As can be seen in the inverse transform method, as long as the functional form of the pdf (from which a random variable needs to be generated) is specified, one can use the method to either analytically or numerically invert the generated uniform number. Sometimes, however, despite the existence of such a pdf, the inverse transform method may not provide the best way to extract the available random numbers. The reason is that when millions of random numbers are needed, the cumulative time taken by Newton's method to converge to the respective solutions can be excessive. In this instance, it is of great value to exploit the functional relationships between easily generable random variables and those that need to be generated – so that the

TABLE 4.7 Generation of a Gamma Random Number

computational time can be drastically reduced. However, unlike the inverse transform method, it is difficult to identify a series of steps one has to methodically step through to arrive at the required result. Despite this minor drawback, the related distribution method provides a powerful way of generating random variables.

Simulating a Gamma Random Variable To simulate a gamma random variable^{[1]} with a shape parameter of 2 and rate parameter of 3, one first needs to observe that a gamma random variable with a shape parameter α and rate parameter β can be created by adding α independent and identical exponential random variables (each with a rate β).^{[2]} As long as one is able to simulate an exponential variate with rate β, it is straightforward to independently generate another (α – 1) identical random variable and then add them up to arrive at the gamma random variable.^{[3]}

Consider for example the generation of a gamma random variable with shape parameter 2 and rate parameter 3. To do this, one only needs to generate two independent and identical exponential random variables (with a rate of 3). Table 4.7 shows the implementation of generation of the gamma variate.

TABLE 4.8 Generation of a Standard Normal Random Number Using Box-Muller Transformation

Simulating a Standard Normal Random Variable Earlier, I discussed the generation of a standard normal variable using the inverse transform method. I will now revisit the same problem using another method. In 1958, Box and Muller showed that by using two independent uniform variates, one can generate two independent standard normal variates by using the transformation^{[4]}

where and are the two independent uniform variables.

Table 4.8 illustrates the implementation of the Box-Muller transformation.

Simulating a Beta Random Variable To simulate a random variable from beta pdf^{[5]} with shape parameters 2 and 3 (i.e., for ), the reader has to first observe that if X has a gamma pdf (with shape parameter a and rate parameter) and Yhas an independent gamma pdf (with a shape parameterand rate) then has a Beta pdf with shape parametersandwhen both X and Y are independent.^{[6]} As a consequence,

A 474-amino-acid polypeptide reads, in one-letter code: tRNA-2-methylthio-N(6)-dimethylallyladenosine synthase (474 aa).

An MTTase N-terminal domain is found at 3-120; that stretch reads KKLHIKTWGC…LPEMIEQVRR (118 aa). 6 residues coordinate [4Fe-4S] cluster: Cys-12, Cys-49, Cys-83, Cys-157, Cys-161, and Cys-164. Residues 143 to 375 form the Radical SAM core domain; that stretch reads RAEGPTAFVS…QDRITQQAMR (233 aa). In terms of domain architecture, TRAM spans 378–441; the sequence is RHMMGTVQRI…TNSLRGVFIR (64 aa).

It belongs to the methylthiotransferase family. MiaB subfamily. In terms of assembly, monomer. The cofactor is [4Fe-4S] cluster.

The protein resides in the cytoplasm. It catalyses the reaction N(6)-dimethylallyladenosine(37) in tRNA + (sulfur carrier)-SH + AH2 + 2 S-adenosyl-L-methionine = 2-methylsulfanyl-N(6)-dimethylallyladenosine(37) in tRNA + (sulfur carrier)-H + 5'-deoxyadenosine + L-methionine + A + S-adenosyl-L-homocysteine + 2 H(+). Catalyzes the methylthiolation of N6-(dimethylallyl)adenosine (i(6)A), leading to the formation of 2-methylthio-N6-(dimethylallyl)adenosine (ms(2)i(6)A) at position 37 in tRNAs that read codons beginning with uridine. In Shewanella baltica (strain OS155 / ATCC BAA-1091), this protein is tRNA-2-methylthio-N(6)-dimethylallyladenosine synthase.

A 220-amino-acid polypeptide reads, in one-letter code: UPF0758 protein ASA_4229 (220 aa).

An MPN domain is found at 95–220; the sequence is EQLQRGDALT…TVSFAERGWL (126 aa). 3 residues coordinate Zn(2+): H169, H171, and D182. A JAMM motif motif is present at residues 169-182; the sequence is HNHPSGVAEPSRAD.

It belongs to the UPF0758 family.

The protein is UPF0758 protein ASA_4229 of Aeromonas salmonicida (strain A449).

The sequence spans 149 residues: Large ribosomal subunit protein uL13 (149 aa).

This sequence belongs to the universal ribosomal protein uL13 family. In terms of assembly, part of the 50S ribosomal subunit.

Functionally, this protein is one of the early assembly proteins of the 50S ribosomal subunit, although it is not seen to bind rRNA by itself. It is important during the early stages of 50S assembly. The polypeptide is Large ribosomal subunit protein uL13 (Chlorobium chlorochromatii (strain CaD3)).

TABLE 4.9 Generation of a Beta Random Number

it suffices for one to be able to generate the two independent gamma variates and then apply the relationship.

In the context of the example, a beta pdf with shape parameters 2 and 3 can be generated using a gamma pdf (with shape parameter 2 and rate parameter 1) and another independent gamma pdf (with shape parameter 3 and rate parameter 1). The implementation of this is given in Table 4.9.^{[7]}

[1] If X has a gamma pdf with a shape parameterand rate parameter, X takes the form where and:

[2] "This can be easily seen by noting that the moment-generating function of a gamma pdf (with a shape parameter α and rate parameter β) is the same as the product of α identical moment-generating functions of an exponential pdf (each with a rate β).

[3] The reader should note that this approach works well when α is an integer. In the event that α is not an integer (e.g., 7.3), one can easily decompose such α values into a sum of two components which are integers (i.e., 7) and nonintegral terms lying in the interval (0,1) (i.e., 0.3). The generation of gamma variates when 0 < α < 1 is, however, a big challenge due to the instability in gamma pdf for values of α in this interval. See for example Devroye (1986).

[4] To see this, first observe that the joint pdf of and is given by the expression where. Making the appropriate substitution and taking the Jacobean, one can show that the joint pdf in and becomes

[5] If X has a beta pdf with shape parametersandtakes the form whereand

[6] This can be easily observed by first writingthe joint pdf of X and Y and then making the transformationandso as to obtain a joint pdf of U and V. To arrive at the desired pdf of 17, one needs to integrate out V from the joint pdf of U and V.

[7] While this is true for all values of α and Θ, the reader should recall the difficulty associated with generating gamma variates when values of α and Θ are not integers.

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